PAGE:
Steel Buildings

Immensely imperative to good steel building planning is the concrete work for any sized steel building structure. It can be the difference between dependable long-lasting structures or the source of headaches just around the corner,” says John Barber, steel building expert and owner of Factory Steel Overstock.

Your steel building must be built on a good, strong foundation designed to take loads of the building. Your choice of foundation is determined by the basic loads which need to be resisted.
First, understand a bit about concrete work:

Selection of materials

Water, sand and gravel or aggregates, Portland cement and admixtures are the materials to consider in making quality concrete. The normal Type I Portland cement is the most commonly used for foundation work. Together with the water, aggregate, and cement, additional elements are sometimes required in the concrete to make it react differently. These admixtures assist in reactions such as accelerating the rate of early strength gain so that concrete forms can be removed earlier reducing the time before concrete can be finished.

Proportioning of materials

The single most important consideration in obtaining the desired strength of concrete lies in the proper proportioning of water, cement and aggregate ratios. Good quality concrete inherently possesses high compressive strength. If a tensile strength is desired for the resistance to stretching out the concrete, steel reinforcing bars must be embedded in the concrete to resist this tension. The compressive strength is usually defined in terms of so many pounds per square inch in 28 days, that is the norm for concrete to reach its designed strength.

Placing and finishing concrete

Quality workmanship on the builder’s part is imperative for care and skill in placing and finishing concrete. To begin with, forms should be free of debris and coated to prevent sticking to the concrete. They should be tight enough to prevent water seepage and strong enough to hold the form of concrete without deformation.

Complete coverage of embedded reinforcing steel bars, as well as uniform deposits ensuring non-segregation of aggregates, is necessary so that no voids exist. Water is pressed to the top, as heavy bottom layers settle, must be removed so that lower strengths of concrete are not formed in the upper layers of concrete.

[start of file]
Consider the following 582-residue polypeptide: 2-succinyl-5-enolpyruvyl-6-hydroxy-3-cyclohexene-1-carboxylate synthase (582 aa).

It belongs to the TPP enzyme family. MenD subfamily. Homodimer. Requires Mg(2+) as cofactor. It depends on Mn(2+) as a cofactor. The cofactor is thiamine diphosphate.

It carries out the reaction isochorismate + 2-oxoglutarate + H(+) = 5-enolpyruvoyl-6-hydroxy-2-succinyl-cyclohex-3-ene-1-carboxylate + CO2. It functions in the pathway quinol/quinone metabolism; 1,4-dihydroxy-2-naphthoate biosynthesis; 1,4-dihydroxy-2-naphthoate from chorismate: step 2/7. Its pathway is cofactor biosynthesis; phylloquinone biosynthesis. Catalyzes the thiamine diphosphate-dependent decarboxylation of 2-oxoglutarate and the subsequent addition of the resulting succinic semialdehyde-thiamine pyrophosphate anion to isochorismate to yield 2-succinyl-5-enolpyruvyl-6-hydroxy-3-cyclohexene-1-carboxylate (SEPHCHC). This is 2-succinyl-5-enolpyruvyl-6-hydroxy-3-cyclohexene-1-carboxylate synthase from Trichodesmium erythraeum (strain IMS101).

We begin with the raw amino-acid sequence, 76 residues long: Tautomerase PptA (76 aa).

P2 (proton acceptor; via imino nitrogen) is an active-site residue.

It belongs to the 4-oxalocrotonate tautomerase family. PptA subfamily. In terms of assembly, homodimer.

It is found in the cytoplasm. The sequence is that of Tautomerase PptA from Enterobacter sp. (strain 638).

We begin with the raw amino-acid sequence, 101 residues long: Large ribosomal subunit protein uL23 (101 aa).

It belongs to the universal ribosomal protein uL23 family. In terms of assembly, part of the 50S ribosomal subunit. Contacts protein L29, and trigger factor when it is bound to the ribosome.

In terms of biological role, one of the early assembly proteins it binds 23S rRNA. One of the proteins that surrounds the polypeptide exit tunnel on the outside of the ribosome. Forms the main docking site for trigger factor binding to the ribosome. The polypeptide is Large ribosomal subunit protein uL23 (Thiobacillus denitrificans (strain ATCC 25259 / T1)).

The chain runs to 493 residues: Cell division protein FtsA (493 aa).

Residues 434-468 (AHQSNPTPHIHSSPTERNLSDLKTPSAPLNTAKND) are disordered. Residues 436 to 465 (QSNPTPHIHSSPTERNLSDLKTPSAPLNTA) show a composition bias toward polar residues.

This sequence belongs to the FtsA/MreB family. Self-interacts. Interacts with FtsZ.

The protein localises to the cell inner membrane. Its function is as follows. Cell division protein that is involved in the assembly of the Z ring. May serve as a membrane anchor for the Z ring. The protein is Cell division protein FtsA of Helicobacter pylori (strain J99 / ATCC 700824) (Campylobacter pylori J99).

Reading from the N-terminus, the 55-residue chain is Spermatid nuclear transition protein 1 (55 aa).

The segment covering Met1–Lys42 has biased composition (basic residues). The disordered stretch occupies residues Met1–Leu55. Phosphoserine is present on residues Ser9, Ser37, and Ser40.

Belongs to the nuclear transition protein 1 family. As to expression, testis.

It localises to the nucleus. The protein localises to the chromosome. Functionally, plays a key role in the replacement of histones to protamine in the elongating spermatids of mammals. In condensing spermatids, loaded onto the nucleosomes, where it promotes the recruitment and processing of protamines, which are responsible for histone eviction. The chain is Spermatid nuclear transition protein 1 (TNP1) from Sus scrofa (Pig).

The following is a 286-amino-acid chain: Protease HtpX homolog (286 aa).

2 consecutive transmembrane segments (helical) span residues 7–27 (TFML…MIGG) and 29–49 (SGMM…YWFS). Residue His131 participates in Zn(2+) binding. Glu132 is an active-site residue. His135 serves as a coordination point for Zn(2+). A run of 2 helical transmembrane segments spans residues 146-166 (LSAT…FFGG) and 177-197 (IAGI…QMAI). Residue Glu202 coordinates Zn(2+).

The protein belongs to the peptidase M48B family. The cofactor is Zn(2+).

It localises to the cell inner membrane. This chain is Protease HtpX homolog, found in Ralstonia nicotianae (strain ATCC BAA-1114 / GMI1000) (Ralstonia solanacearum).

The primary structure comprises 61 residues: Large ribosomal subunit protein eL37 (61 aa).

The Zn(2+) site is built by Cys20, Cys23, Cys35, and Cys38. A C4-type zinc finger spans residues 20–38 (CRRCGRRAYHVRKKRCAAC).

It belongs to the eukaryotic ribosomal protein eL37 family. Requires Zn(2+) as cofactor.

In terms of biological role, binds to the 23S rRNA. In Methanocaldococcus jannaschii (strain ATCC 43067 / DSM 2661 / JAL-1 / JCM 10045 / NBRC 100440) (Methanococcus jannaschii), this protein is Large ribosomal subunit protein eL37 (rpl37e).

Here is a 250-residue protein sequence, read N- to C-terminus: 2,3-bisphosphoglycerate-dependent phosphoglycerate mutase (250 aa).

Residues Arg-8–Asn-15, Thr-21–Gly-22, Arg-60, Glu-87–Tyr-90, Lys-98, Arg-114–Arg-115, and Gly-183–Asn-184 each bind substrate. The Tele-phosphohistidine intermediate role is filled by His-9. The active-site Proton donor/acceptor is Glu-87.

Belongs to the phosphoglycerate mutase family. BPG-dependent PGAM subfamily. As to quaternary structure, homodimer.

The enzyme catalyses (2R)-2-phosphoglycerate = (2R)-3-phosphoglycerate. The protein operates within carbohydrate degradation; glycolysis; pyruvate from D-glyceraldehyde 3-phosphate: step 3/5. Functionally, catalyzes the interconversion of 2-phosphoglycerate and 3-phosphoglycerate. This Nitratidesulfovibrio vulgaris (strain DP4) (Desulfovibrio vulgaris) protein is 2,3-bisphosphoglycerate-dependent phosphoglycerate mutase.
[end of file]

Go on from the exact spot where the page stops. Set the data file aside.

Skill is required for finishing a floor slab in order to level and obtain the finish desired for either indoor or outdoor surface. Screeding, for example, is the process of striking off the excess concrete to bring the top surface topper contour and elevation. The broom finish later helps to roughen the surface so that the concrete is not slippery when wet.

Curing of concrete

The chemical reaction between Portland cement and water is what causes concrete to harden. Conditions of temperature and moisture affect the quality of the process. Concrete must not be allowed to dry out too soon or freeze, or it will reach a strength less than 50% its potential. By using warming procedures such as warming water and surrounding water, and then gradually cooling the area, as well as using high-early strength concrete, concrete work can these days be completed year-round.

Additionally, hardeners are applied during this final finishing phase if waterproofing or sealing will be desired or required on the floor of your steel building.

The type of floor system and thickness both depend on what loads are anticipated. Consider all of the uses of your building in these early preparation phases of your steel building structure, and the serious forethought will pay off for years to come.